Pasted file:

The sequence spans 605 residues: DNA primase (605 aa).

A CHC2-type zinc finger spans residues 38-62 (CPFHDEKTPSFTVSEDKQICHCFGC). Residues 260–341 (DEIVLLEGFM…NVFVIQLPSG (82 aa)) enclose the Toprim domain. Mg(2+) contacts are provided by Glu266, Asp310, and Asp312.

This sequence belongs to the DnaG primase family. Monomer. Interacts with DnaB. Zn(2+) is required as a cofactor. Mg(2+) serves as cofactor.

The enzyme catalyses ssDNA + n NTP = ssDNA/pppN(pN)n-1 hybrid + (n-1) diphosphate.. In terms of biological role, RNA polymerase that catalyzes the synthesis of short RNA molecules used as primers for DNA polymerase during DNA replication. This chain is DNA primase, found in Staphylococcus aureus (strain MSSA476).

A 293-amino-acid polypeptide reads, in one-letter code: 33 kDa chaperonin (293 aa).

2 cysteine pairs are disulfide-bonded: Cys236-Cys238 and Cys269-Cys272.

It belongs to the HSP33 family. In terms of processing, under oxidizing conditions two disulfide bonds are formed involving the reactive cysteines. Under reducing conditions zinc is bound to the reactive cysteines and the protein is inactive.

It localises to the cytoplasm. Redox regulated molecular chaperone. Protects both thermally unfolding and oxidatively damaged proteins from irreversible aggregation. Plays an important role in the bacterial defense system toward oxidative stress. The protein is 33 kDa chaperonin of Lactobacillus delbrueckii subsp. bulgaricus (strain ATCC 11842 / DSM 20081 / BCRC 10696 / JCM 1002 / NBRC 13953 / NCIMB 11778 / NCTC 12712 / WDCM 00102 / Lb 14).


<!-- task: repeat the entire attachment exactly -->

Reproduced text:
The sequence spans 605 residues: DNA primase (605 aa).

A CHC2-type zinc finger spans residues 38-62 (CPFHDEKTPSFTVSEDKQICHCFGC). Residues 260–341 (DEIVLLEGFM…NVFVIQLPSG (82 aa)) enclose the Toprim domain. Mg(2+) contacts are provided by Glu266, Asp310, and Asp312.

This sequence belongs to the DnaG primase family. Monomer. Interacts with DnaB. Zn(2+) is required as a cofactor. Mg(2+) serves as cofactor.

The enzyme catalyses ssDNA + n NTP = ssDNA/pppN(pN)n-1 hybrid + (n-1) diphosphate.. In terms of biological role, RNA polymerase that catalyzes the synthesis of short RNA molecules used as primers for DNA polymerase during DNA replication. This chain is DNA primase, found in Staphylococcus aureus (strain MSSA476).

A 293-amino-acid polypeptide reads, in one-letter code: 33 kDa chaperonin (293 aa).

2 cysteine pairs are disulfide-bonded: Cys236-Cys238 and Cys269-Cys272.

It belongs to the HSP33 family. In terms of processing, under oxidizing conditions two disulfide bonds are formed involving the reactive cysteines. Under reducing conditions zinc is bound to the reactive cysteines and the protein is inactive.

It localises to the cytoplasm. Redox regulated molecular chaperone. Protects both thermally unfolding and oxidatively damaged proteins from irreversible aggregation. Plays an important role in the bacterial defense system toward oxidative stress. The protein is 33 kDa chaperonin of Lactobacillus delbrueckii subsp. bulgaricus (strain ATCC 11842 / DSM 20081 / BCRC 10696 / JCM 1002 / NBRC 13953 / NCIMB 11778 / NCTC 12712 / WDCM 00102 / Lb 14).